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T20 World Cup: In a Game of Fine Margins, New Opener Daryl Mitchell Pulls NZ Through

Daryly Mitchell is a virtual nobody.

On one Twitter account he has fewer than 400 followers, on another he is short of 9000. Whichever you choose to follow, he is a man of little online influence

And yet, he is a real life hero.

Mitchell commandeered New Zealand’s chase of 167 in a semifinal against England and got his team home with plenty to spare in a match they had no business winning.

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When the in-form Martin Guptill chipped one to the fielder in the ring to leave New Zealand at 4 for 1 and Kane Williamson was strangled for an 11-ball five by Chris Woakes, New Zealand were reduced to 13 for 2.

Their campaign in the 2021 World Cup was as good as over against a team that was playing barnstorming cricket.

In the early stages of the match, it appeared as though Mitchell — a one-time finisher for various teams and lower-order batsman — was out of his depth.

Mitchell did not quite swing and miss, but, rather played a waiting game that was more suited to chasing 137 rather than 167.

He did not play a shot in anger as he got to 28 in 27 at the end of 11 overs, New Zealand being 73 for 2 with them looking like the chase was dead in the water.

Mitchell was scratchy, not timing any of his strokes ideally, finding fielders when he struck the ball well, and generally looking like more of a liability than an asset.

There was a time when it appeared that New Zealand’s best chance would come from running Mitchell out and getting more proactive and effervescent cricketers to the crease.

But, as he battled on, England began to sense that a problem was afoot.

While Liam Livingstone was living the dream with his slow bowling, Jimmy Neesham joined Mitchell at the crease in the 16th over, with New Zealand needing 60 runs from 30 balls.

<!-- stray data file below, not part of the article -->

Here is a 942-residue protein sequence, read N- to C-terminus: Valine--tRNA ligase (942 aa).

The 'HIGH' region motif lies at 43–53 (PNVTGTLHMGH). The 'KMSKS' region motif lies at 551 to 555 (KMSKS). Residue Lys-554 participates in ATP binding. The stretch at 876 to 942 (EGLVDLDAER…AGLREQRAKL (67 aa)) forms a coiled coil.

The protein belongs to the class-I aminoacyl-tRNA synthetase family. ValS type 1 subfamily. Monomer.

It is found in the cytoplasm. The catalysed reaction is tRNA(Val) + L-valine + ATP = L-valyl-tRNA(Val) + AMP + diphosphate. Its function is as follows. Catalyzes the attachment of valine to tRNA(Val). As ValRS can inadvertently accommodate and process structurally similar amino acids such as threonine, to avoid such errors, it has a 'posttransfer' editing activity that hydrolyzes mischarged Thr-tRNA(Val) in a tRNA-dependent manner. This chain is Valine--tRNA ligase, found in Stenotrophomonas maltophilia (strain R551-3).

In the next over, Jimmy Neesham took 23 off Chris Jordan. England believed that this would an over in which they further pushed the required rate up, but it was one tiny turning point in the match, of which New Zealand won nearly all.

When Neesham fell, almost dropped by Eoin Morgan, slashing to off, there was another collective silence. But he had made 27 in 11 balls, and given the likes of Mitchell a chance to die another day.

Earlier, Neesham had chipped in with two overs for 18 runs, bowling a hard length, and in all was a contender for player of the match, given his contribution.

But, what Mitchell did from there on ensured there as no discussion on the subject. New Zealand needed 57 from four overs and with the power hitters all gone, it seemed a lost cause.

Mitchell did not just find another gear to his batting, he pulled out the big hits just enough to end on a 47-ball unbeaten 72 to take his team into the final.

It’s another matter that Mitchell had never opened the batting for New Zealand before this World Cup.

When Williamson was asked about the experiment of sending Mitchell up the order, he was clear. “In terms of spirit or character, it was not an experiment,” he said. “We have seen this with Mitchell in every innings he has played for New Zealand. We knew what to expect.”

To be fair to Mitchell, he had scored 28 from as many balls, which was an unacceptable result in T20 cricket.

However, he scored 44 in the remaining 19 balls he faced.

New Zealand wrapped up their win with an over to spare.

It should not have been that way.

But, Williamson spoke of how his team had won all the small moments that make up a contest.

In this case, it was true.

He might have been speaking of the moment in which he went full-length to take the catch of Jonny Bairstow, a catch that might have gone down in other circumstances.

Williamson might have referred to a couple of moving overs in England’s defence when a wicket or two would have changed the complexion of the game.

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He could even refer to the catch on the boundary that never was, when Jonny Bairstow, without his big gloves, flicked one back to Livingstone, only for replays to show that he had already made contact with the boundary ropes.

At the end of the game, Mitchell was staying in the moment as much as he could. “Look, we’re a bunch of Kiwis. There’s only five million of us, so we’re obviously very proud to be representing our country. Yeah, obviously we’ve had some success in the last few years. But we’re going to enjoy the win tonight,” he said.  But then we move on pretty quickly. We know that we have a final on Sunday, and whoever we’re taking on should be good fun. We’ll give it everything we’ve got, but at the end of the day there’s certain things you can’t control, so we’ll see what happens.”

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